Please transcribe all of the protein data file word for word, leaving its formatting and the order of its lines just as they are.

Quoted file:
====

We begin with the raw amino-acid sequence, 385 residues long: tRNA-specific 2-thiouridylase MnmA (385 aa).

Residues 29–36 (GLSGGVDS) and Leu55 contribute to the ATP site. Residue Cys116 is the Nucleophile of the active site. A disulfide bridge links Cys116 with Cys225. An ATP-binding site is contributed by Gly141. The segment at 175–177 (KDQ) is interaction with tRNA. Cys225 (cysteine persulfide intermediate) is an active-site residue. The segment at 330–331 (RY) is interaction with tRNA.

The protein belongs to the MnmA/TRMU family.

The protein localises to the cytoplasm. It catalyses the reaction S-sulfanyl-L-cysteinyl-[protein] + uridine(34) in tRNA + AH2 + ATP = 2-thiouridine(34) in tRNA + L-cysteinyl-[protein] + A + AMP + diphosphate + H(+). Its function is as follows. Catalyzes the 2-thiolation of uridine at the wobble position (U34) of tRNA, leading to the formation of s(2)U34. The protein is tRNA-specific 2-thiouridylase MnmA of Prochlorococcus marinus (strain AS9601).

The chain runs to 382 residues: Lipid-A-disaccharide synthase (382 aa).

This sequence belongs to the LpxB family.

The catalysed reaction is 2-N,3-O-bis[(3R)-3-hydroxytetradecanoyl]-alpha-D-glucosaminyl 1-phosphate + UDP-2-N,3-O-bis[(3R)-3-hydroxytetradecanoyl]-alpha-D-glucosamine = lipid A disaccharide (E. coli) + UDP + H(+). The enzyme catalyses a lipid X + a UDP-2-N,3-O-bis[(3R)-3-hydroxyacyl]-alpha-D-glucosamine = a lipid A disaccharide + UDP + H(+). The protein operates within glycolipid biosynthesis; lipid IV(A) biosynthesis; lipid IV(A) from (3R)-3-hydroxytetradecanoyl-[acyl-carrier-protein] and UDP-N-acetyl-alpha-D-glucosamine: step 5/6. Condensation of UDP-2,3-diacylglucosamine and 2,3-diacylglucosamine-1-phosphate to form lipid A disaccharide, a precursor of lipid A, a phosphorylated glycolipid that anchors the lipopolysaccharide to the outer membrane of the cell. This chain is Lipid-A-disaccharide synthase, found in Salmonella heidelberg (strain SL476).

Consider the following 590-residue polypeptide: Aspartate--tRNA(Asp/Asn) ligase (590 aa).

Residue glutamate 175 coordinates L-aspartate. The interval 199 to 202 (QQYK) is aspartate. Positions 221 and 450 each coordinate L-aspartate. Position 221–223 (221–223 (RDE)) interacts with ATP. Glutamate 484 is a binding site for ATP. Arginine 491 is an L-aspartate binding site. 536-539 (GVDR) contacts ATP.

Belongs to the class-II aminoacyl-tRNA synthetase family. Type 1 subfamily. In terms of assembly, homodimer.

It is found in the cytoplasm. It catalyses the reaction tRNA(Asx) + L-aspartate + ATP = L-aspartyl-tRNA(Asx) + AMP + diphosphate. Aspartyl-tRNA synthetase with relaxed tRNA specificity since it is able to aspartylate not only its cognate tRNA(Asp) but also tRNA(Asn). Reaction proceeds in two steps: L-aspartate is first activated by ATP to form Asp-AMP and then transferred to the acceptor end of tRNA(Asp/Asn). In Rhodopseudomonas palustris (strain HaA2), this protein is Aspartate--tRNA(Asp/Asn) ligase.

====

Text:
We begin with the raw amino-acid sequence, 385 residues long: tRNA-specific 2-thiouridylase MnmA (385 aa).

Residues 29–36 (GLSGGVDS) and Leu55 contribute to the ATP site. Residue Cys116 is the Nucleophile of the active site. A disulfide bridge links Cys116 with Cys225. An ATP-binding site is contributed by Gly141. The segment at 175–177 (KDQ) is interaction with tRNA. Cys225 (cysteine persulfide intermediate) is an active-site residue. The segment at 330–331 (RY) is interaction with tRNA.

The protein belongs to the MnmA/TRMU family.

The protein localises to the cytoplasm. It catalyses the reaction S-sulfanyl-L-cysteinyl-[protein] + uridine(34) in tRNA + AH2 + ATP = 2-thiouridine(34) in tRNA + L-cysteinyl-[protein] + A + AMP + diphosphate + H(+). Its function is as follows. Catalyzes the 2-thiolation of uridine at the wobble position (U34) of tRNA, leading to the formation of s(2)U34. The protein is tRNA-specific 2-thiouridylase MnmA of Prochlorococcus marinus (strain AS9601).

The chain runs to 382 residues: Lipid-A-disaccharide synthase (382 aa).

This sequence belongs to the LpxB family.

The catalysed reaction is 2-N,3-O-bis[(3R)-3-hydroxytetradecanoyl]-alpha-D-glucosaminyl 1-phosphate + UDP-2-N,3-O-bis[(3R)-3-hydroxytetradecanoyl]-alpha-D-glucosamine = lipid A disaccharide (E. coli) + UDP + H(+). The enzyme catalyses a lipid X + a UDP-2-N,3-O-bis[(3R)-3-hydroxyacyl]-alpha-D-glucosamine = a lipid A disaccharide + UDP + H(+). The protein operates within glycolipid biosynthesis; lipid IV(A) biosynthesis; lipid IV(A) from (3R)-3-hydroxytetradecanoyl-[acyl-carrier-protein] and UDP-N-acetyl-alpha-D-glucosamine: step 5/6. Condensation of UDP-2,3-diacylglucosamine and 2,3-diacylglucosamine-1-phosphate to form lipid A disaccharide, a precursor of lipid A, a phosphorylated glycolipid that anchors the lipopolysaccharide to the outer membrane of the cell. This chain is Lipid-A-disaccharide synthase, found in Salmonella heidelberg (strain SL476).

Consider the following 590-residue polypeptide: Aspartate--tRNA(Asp/Asn) ligase (590 aa).

Residue glutamate 175 coordinates L-aspartate. The interval 199 to 202 (QQYK) is aspartate. Positions 221 and 450 each coordinate L-aspartate. Position 221–223 (221–223 (RDE)) interacts with ATP. Glutamate 484 is a binding site for ATP. Arginine 491 is an L-aspartate binding site. 536-539 (GVDR) contacts ATP.

Belongs to the class-II aminoacyl-tRNA synthetase family. Type 1 subfamily. In terms of assembly, homodimer.

It is found in the cytoplasm. It catalyses the reaction tRNA(Asx) + L-aspartate + ATP = L-aspartyl-tRNA(Asx) + AMP + diphosphate. Aspartyl-tRNA synthetase with relaxed tRNA specificity since it is able to aspartylate not only its cognate tRNA(Asp) but also tRNA(Asn). Reaction proceeds in two steps: L-aspartate is first activated by ATP to form Asp-AMP and then transferred to the acceptor end of tRNA(Asp/Asn). In Rhodopseudomonas palustris (strain HaA2), this protein is Aspartate--tRNA(Asp/Asn) ligase.